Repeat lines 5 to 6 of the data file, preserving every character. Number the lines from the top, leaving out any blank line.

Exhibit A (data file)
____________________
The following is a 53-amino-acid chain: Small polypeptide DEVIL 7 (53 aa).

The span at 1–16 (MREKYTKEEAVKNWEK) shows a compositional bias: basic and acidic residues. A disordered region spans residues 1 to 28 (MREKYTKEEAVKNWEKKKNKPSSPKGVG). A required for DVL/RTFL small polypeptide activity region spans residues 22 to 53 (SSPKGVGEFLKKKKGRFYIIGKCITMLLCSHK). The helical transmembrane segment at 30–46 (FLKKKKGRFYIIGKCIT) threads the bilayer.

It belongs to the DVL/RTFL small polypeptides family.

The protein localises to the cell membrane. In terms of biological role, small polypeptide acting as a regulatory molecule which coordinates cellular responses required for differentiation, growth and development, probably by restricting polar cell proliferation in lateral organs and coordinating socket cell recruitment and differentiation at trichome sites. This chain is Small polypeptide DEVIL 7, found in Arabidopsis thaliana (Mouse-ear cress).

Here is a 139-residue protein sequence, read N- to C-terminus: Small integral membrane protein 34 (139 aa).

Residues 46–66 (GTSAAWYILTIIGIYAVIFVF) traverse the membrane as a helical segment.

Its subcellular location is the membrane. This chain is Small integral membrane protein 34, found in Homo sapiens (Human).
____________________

Here is a 139-residue protein sequence, read N- to C-terminus: Small integral membrane protein 34 (139 aa).

Residues 46–66 (GTSAAWYILTIIGIYAVIFVF) traverse the membrane as a helical segment.